No. All funding for the cost of building the first phase of the charging network was provided by Hydro, the Government of Newfoundland and Labrador, and the Government of Canada.

Yes. As part of our responsibility to manage the province’s electricity system, Hydro monitors the electrical system 24/7, ensuring reliable service for all customers. Once the Muskrat Falls project is commissioned, Hydro will have access to a surplus of clean, renewable energy to meet the expected increase in electricity consumption from EVs. Increasing the number of EVs in the province will help to reduce greenhouse gas emissions and provide rate mitigation benefits for all electricity customers.

Yes. The Government of Canada has some great incentives in place for EV owners at this time:

  1. Transport Canada has a national purchase incentive program for electric vehicles called the ZEV Purchase Incentive. Canadians who buy EVs or plug-in hybrids are eligible for an incentive of $2,500 to $5,000. Learn more about the program by visiting Transport Canada or click here to view a list of eligible vehicles.
  2. Budget 2019 proposed a 100% tax write-off for zero-emission vehicles to support business adoption (available March 19, 2019 to January 1, 2024). This program allows for the capital costs for eligible zero-emission passenger vehicles (e.g., cars and SUVs) when the cost exceeds $55,000. For more information, businesses and self-employed individuals may contact the Canada Revenue Agency at 1-800-959-5525.

Yes! Installation and commissioning of the chargers was complete in August 2021, when the final charging location became available in Corner Brook. Learn more here.

Not at first. The first phase of our fast charging network enables EV users to drive across the island portion of the province, with 14 fast chargers generally along the Trans-Canada Highway from St. John’s to Port aux Basques. But, this is just the beginning. Establishing a fast-charging network on the island was an important first step toward making EVs a more viable option for drivers everywhere in our province – and one that will help pave the way to expanding the network in other regions over time.

In fact, we’re already planning to expand the network in other areas, including Labrador. Through takeCHARGE, a joint partnership between Newfoundland and Labrador Hydro and Newfoundland Power, we’re planning to install an additional 19 EV charging stations around the province. More details about the next phase of the charging network will be announced as final details and approval are known.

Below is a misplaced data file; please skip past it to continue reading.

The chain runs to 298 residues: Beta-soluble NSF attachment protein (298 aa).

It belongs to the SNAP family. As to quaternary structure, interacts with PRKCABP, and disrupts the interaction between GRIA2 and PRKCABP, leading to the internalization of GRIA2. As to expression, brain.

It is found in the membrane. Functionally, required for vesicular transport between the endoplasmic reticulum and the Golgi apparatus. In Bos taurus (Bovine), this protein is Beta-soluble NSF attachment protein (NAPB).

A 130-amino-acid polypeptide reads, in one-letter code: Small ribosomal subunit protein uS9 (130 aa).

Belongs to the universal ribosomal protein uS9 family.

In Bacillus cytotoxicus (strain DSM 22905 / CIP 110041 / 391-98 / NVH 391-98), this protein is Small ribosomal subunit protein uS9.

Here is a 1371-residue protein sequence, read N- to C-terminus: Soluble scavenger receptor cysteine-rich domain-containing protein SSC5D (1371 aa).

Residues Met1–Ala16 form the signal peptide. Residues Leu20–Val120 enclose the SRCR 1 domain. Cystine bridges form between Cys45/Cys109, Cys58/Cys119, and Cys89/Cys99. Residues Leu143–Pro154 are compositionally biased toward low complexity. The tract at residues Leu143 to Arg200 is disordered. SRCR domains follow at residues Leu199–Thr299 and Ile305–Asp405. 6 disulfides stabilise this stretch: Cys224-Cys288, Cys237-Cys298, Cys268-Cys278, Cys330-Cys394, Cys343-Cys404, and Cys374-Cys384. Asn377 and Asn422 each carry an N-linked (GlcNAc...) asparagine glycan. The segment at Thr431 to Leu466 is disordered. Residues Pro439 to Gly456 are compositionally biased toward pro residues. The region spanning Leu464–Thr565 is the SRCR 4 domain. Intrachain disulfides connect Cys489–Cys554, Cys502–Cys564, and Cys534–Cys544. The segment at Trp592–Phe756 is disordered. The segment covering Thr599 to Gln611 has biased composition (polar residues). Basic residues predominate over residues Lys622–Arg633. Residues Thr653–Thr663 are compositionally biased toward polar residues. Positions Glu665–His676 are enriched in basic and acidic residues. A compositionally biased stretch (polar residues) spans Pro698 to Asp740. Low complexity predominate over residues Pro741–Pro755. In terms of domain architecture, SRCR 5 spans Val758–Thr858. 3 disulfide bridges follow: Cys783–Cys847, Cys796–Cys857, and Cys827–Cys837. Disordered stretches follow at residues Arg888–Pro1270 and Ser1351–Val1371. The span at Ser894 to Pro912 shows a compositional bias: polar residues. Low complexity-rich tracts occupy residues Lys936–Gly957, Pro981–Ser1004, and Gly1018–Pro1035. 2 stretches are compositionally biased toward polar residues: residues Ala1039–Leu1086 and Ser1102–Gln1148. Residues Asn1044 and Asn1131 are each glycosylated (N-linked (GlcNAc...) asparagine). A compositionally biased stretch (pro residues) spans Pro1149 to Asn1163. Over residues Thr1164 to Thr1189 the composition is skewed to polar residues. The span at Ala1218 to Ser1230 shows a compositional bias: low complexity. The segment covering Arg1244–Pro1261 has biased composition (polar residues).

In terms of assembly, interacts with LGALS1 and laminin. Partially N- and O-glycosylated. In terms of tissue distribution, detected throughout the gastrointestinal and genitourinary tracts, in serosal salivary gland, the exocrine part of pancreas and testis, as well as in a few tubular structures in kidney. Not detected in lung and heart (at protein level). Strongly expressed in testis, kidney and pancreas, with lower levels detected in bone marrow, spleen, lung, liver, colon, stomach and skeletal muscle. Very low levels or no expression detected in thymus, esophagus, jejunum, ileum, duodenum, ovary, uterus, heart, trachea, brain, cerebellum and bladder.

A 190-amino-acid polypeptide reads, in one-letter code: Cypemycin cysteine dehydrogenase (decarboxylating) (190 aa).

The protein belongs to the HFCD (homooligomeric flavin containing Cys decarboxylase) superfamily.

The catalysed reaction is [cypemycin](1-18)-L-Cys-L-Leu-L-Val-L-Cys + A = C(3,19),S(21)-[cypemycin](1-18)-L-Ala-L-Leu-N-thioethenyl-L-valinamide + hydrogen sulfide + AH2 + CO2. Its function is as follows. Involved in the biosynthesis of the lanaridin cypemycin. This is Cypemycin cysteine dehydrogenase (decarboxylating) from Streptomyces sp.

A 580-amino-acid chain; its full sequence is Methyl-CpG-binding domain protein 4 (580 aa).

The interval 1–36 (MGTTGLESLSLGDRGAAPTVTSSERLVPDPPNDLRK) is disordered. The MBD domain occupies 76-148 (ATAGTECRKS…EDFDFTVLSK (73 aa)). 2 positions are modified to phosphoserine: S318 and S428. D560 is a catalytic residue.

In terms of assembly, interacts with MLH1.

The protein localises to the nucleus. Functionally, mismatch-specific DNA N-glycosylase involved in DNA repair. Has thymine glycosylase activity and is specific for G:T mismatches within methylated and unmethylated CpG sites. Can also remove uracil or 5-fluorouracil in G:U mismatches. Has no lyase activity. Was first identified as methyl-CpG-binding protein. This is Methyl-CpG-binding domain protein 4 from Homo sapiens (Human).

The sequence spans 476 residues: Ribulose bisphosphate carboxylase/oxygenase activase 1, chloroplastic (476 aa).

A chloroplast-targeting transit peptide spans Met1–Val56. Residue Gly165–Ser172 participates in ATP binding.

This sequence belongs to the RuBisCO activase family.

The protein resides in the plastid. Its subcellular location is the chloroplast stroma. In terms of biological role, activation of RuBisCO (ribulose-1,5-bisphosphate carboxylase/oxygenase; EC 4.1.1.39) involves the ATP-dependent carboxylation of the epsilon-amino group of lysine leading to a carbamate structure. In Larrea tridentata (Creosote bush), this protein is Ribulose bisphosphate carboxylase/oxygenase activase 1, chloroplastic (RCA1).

The first phase of the charging network includes 14 sites from St. John’s to Port Aux Basques, with an average distance of 70 km between chargers. General site selection was guided by practices seen in other areas and included:

  • Minimizing the average distance between chargers on major highways to ensure all EVs can travel along the network;
  • Access to three-phase commercial power with at least 350 kW of available capacity; and
  • Nearby amenities for travellers like restaurants, malls, etc. so EV drivers could find natural stops along the way. Hydro conducted detailed site assessments at various locations across the island to identify the most suitable sites.

The final locations for each site were selected in 2020 based on a public request for proposals. Through that process, various businesses expressed interest in installing a charging site at their location, and submitted proposals to Hydro for consideration.

Direct Current fast chargers, also known as DCFC or Level 3 chargers, typically provide about 100 km of range for every 15 minutes of charging. That’s enough power to charge most EVs to 80% in less than an hour.

Level 2 chargers are generally used for longer stops and typically provide about 40 km of vehicle range per hour of charge. These chargers are often found at malls, hospitals, and corporate parking lots.

Each charging location along Hydro’s network offers both types of chargers for use. Learn more about the chargers here.

For Level 3 chargers (62.5 kW) the cost to charge is $15/hour. For Level 2 chargers (7.2 kW) the cost to charge is $1.50/hour. Partial hours are billed per minute (on a prorated basis). These rates are comparable to the cost to charge on other networks in Atlantic Canada.

You will receive a notification from the ChargePoint App when your vehicle is charged, and you will then have 10 minutes to unplug and move your vehicle. After the 10-minute period, users will continue to be charged at the same price until they disconnect from the charger. To help ensure chargers are available for other users, we encourage you to move your EV as soon as charging is complete.

EVs are the way of the future–a future that leverages our province’s already environmentally–friendly power generation and propels us to a greener way of living.

According to CAA, transportation is the second–largest source of greenhouse gas (GHG) emissions in Canada. In our province, the transportation sector represents 34% of provincial greenhouse gas (GHG) emissions. By increasing the number of EVs and zero-emission vehicles on the road, we’re contributing to a greener future for our province and country.

To learn more about the environmental benefits of EVs, check out the carbon reduction calculator at takeChargeNL!

Just like your gasoline powered car, how much electricity you use will vary based on a number of factors, including the type of EV you have as well as how and how much you drive. Regardless of those factors, it costs less per kilometer to drive an EV.

Check out the savings calculator through takeChargeNL!

At this time, there is no specific electricity rate for charging your EV at home. The rate for charging your EV at home would be he same as the rate for the electricity you use throughout your home.

Assuming your EV has a 65kWh battery, it would cost less than $8 to charge your EV at home at todays electricity rates!